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And a scientist's plea from the heart.

To the Editor: It is true that out of every $100 the US spends, the planetary program costs three cents. The result of this 0.03 percent investment, however, is supporting a great deal more than its share of our present US economy with such offshoots as communication satellites, image processing of satellite data (weather photos, lake pollution, crop growth, mineral and coal deposits, for example), a vast computer, calculator, and microelectronics industry, and the whole solar voltaics industry, to name but a few. Some of the top industries in the US today are direct space science spinoffs.

Most of today's great technological breakthroughs have come from the space program, and the present satellite surveillance, jet propulsion, computer missile monitoring and so on that give our country its present military edge are results of military applications of basic space science developed technology. And these are but some of the offshoots of trying to learn how worlds work - ours included.

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We must watch our level of man-made CO2 pollution, the Venusian atmosphere has taught us. And the ozone layer must be kept intact or the ultraviolet rays from the sun will kill off our plant life, as arid Mars attests. What amazing insights into our own hurricanes and tornadoes, and what causes them, have been gained by studying them in the atmospheres of Jupiter and Saturn. One need only mention the earthquake-like faults on Jupiter's moon Ganymede and Saturn's Enceladus, and the volcanoes on Jupiter's moon Io to indicate how much our knowledge of such things has grown toward understanding, predicting, and some day perhaps preventing such uncontrolled forces on Earth.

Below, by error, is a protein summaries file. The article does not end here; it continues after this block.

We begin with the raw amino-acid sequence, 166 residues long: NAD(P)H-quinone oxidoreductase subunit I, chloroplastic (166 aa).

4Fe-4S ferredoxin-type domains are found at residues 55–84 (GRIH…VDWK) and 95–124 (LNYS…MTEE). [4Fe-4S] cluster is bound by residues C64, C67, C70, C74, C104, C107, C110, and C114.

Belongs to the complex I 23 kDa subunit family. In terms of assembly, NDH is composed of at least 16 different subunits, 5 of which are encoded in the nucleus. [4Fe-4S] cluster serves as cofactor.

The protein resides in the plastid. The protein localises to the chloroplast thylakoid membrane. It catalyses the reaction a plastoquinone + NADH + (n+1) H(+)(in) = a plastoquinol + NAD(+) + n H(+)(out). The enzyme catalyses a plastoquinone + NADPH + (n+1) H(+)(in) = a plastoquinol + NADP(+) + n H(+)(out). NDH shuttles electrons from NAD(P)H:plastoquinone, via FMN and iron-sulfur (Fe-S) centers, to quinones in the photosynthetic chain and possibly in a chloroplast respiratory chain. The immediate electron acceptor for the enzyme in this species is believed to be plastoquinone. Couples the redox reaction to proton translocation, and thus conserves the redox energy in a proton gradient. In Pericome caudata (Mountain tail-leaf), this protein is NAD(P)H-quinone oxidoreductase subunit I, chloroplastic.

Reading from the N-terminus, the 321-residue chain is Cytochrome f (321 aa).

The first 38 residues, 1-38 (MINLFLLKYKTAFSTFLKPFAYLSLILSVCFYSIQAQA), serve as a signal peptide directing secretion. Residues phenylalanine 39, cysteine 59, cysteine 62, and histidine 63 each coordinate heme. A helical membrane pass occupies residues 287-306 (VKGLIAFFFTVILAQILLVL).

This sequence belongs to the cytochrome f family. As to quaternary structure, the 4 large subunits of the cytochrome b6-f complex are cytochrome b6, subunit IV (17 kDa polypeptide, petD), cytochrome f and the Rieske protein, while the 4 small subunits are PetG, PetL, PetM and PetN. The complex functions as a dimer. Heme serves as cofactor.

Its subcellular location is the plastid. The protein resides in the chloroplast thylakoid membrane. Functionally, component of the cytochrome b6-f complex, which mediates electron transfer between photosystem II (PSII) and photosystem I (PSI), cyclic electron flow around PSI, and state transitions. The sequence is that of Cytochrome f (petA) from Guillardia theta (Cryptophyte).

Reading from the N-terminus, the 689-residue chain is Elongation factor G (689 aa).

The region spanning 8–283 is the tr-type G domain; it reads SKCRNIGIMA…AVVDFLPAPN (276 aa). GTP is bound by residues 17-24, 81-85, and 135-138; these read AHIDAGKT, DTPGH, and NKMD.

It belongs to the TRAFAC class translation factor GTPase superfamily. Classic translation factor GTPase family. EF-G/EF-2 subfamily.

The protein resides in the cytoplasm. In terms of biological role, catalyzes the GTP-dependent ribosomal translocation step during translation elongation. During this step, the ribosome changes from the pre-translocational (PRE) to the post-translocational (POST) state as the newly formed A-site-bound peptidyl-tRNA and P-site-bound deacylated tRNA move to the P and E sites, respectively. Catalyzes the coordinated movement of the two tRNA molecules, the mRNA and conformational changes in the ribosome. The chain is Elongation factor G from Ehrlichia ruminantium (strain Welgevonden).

And how vital is our understanding of the Sun, the source of all energy on Earth, if we are to solve an ''energy crisis.'' Finally, the prestige of the US is never more enhanced, (not with military might nor with economic clout), than when we demonstrate what freedom means by overcoming the confines of Earth for the peaceful purpose of discovering knowledge of our place in the universe for all mankind.

Thus you see I feel a great injustice is being done, to the vital scientific community in the immediate place, but to the entire US population in the very near run, by the present annihilation of what amounts to the space exploration part of NASA. The planetary program has sacrificed many years worth of funding and development time to get the space shuttle built - the promised source for much cheaper planetary probe launches among other things. Now that it is built, such planetary projects are being cancelled outright, virtually reducing NASA, (if this trend continues), to a mostly military orbital trucking service.

To put things in perspective, it may be helpful, for example, to point out that the cancelled US Halley's comet mission would have cost the US a little less than nine hours worth of its yearly military or welfare budget. And yet we are far better protected, far better fed, and I dare say, far more inspired as a people for such explorations.

The history of mankind's civilization and enlightenment is directly linked to (its) searching and growing awareness of (its) environment. I believe this pioneering spirit, a prime essential in the history of our country, is still undying in the hearts of our people. It is of essential importance now for them to let their government know.

Laurance Reeve DoyleSpace Image Processing GroupNASA Jet Propulsion Laborator